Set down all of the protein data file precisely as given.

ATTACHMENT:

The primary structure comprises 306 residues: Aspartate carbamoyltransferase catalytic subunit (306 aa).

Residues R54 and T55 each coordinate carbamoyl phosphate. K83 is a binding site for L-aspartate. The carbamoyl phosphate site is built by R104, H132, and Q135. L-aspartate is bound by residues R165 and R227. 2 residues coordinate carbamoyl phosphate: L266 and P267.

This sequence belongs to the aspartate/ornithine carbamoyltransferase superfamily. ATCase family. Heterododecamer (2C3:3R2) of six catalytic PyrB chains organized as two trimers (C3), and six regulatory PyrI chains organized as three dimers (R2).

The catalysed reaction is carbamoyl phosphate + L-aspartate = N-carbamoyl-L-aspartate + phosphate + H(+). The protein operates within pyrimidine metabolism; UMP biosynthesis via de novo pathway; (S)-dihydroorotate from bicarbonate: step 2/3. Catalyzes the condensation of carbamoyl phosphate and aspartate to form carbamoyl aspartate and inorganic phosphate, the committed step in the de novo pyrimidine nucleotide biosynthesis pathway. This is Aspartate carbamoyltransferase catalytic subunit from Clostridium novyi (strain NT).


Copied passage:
The primary structure comprises 306 residues: Aspartate carbamoyltransferase catalytic subunit (306 aa).

Residues R54 and T55 each coordinate carbamoyl phosphate. K83 is a binding site for L-aspartate. The carbamoyl phosphate site is built by R104, H132, and Q135. L-aspartate is bound by residues R165 and R227. 2 residues coordinate carbamoyl phosphate: L266 and P267.

This sequence belongs to the aspartate/ornithine carbamoyltransferase superfamily. ATCase family. Heterododecamer (2C3:3R2) of six catalytic PyrB chains organized as two trimers (C3), and six regulatory PyrI chains organized as three dimers (R2).

The catalysed reaction is carbamoyl phosphate + L-aspartate = N-carbamoyl-L-aspartate + phosphate + H(+). The protein operates within pyrimidine metabolism; UMP biosynthesis via de novo pathway; (S)-dihydroorotate from bicarbonate: step 2/3. Catalyzes the condensation of carbamoyl phosphate and aspartate to form carbamoyl aspartate and inorganic phosphate, the committed step in the de novo pyrimidine nucleotide biosynthesis pathway. This is Aspartate carbamoyltransferase catalytic subunit from Clostridium novyi (strain NT).